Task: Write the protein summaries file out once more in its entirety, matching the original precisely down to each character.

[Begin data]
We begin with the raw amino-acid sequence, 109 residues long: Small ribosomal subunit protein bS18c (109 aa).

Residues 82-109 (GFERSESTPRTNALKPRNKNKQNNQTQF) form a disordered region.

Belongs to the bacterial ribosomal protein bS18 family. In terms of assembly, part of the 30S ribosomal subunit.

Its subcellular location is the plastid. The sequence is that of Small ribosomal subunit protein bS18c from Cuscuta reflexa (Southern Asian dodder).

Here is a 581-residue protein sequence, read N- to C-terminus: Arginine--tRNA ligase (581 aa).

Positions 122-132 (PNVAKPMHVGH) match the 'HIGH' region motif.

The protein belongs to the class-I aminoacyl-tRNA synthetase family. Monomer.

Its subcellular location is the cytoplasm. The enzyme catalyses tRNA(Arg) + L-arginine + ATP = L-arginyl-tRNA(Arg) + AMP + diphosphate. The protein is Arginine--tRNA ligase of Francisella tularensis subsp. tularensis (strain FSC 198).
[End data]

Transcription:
We begin with the raw amino-acid sequence, 109 residues long: Small ribosomal subunit protein bS18c (109 aa).

Residues 82-109 (GFERSESTPRTNALKPRNKNKQNNQTQF) form a disordered region.

Belongs to the bacterial ribosomal protein bS18 family. In terms of assembly, part of the 30S ribosomal subunit.

Its subcellular location is the plastid. The sequence is that of Small ribosomal subunit protein bS18c from Cuscuta reflexa (Southern Asian dodder).

Here is a 581-residue protein sequence, read N- to C-terminus: Arginine--tRNA ligase (581 aa).

Positions 122-132 (PNVAKPMHVGH) match the 'HIGH' region motif.

The protein belongs to the class-I aminoacyl-tRNA synthetase family. Monomer.

Its subcellular location is the cytoplasm. The enzyme catalyses tRNA(Arg) + L-arginine + ATP = L-arginyl-tRNA(Arg) + AMP + diphosphate. The protein is Arginine--tRNA ligase of Francisella tularensis subsp. tularensis (strain FSC 198).